Chile mine rescue: 5 final steps to freedom

By , Staff writer

4. The capsule descends

The 13-foot-long, 926-pound rescue capsule, called the Phoenix, was designed by NASA engineer Clinton Cragg with the Chilean Navy. It can carry one person at a time. It will descend into the shaft with a paramedic and also a rescue coordinator, who will assess the miners and determine a final order for evacuation (although the general order already appears to be determined).

The capsule is about 21.5 inches in diameter. Mr. Cragg described the capsule to AOL News:

The capsule also has to be able to withstand the friction of traveling up and down the rock walls of the mine shaft multiple times, so the NASA team gave it wheels. (And suggested an alternative: Teflon-coated sliding blocks attached to the outside of the capsule.)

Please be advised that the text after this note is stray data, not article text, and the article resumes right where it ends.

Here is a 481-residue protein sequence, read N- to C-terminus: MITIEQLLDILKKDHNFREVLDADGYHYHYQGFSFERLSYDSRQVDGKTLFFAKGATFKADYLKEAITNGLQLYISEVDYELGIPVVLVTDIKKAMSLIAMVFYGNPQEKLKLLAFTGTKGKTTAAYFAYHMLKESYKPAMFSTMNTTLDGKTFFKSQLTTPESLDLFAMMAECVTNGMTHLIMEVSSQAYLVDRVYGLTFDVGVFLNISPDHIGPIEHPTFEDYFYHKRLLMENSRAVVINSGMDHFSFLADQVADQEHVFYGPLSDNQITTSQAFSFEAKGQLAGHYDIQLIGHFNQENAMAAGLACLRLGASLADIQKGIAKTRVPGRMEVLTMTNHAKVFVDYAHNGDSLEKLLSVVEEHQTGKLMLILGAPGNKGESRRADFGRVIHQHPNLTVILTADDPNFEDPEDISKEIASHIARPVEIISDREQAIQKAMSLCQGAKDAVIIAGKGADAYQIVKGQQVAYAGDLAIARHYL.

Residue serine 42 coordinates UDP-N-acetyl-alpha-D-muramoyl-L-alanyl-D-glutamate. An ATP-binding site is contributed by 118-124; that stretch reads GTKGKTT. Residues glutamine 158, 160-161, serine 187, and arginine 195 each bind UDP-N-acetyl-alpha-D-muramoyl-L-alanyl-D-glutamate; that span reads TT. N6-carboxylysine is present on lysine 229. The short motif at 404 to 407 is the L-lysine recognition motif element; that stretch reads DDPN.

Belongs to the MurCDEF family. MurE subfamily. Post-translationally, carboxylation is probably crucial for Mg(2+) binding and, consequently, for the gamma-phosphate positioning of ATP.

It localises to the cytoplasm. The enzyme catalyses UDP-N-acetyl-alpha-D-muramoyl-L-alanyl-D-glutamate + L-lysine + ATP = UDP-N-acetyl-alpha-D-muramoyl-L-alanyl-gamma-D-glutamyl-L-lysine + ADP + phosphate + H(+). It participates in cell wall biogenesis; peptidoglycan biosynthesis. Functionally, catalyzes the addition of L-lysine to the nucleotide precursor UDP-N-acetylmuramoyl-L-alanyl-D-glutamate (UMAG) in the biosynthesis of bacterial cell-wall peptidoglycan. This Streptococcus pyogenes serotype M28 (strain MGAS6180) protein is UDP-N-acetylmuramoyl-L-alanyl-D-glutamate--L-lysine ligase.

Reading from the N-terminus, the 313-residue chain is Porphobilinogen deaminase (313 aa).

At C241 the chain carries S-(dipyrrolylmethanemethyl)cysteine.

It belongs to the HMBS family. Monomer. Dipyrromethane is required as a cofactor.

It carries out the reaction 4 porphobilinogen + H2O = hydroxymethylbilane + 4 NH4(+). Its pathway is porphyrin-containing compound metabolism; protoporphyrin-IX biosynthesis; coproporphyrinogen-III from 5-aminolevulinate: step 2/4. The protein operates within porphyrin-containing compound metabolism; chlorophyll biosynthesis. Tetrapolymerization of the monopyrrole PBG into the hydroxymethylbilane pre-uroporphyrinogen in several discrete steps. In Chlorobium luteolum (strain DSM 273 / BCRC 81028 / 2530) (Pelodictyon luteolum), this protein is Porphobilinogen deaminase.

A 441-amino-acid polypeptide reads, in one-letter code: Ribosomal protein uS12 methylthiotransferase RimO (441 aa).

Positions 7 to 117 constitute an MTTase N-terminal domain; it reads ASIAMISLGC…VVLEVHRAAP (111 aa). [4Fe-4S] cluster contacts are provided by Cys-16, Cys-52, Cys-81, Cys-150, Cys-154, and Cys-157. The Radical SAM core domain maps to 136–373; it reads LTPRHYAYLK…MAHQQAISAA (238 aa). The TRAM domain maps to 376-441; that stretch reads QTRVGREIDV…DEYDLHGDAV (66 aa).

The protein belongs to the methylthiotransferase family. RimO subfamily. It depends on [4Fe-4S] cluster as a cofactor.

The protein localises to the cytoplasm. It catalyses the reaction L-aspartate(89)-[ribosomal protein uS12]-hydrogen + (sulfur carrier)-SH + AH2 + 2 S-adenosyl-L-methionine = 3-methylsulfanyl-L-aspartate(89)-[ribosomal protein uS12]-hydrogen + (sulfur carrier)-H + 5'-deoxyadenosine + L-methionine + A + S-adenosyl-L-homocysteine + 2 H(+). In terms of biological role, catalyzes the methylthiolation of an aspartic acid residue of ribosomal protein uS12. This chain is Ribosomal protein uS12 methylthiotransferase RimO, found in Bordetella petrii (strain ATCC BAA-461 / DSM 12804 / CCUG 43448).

"Metal scraping on rock would not last," Cragg said.

It had to have an escape hatch, in case it got stuck in the shaft. It also got a safety harness, a clock, and a way to communicate with the miner inside. NASA's medical experts weighed in, and other design elements were added: an oxygen tank, a light and a flat space in the bottom of the capsule for miners to stretch their legs.

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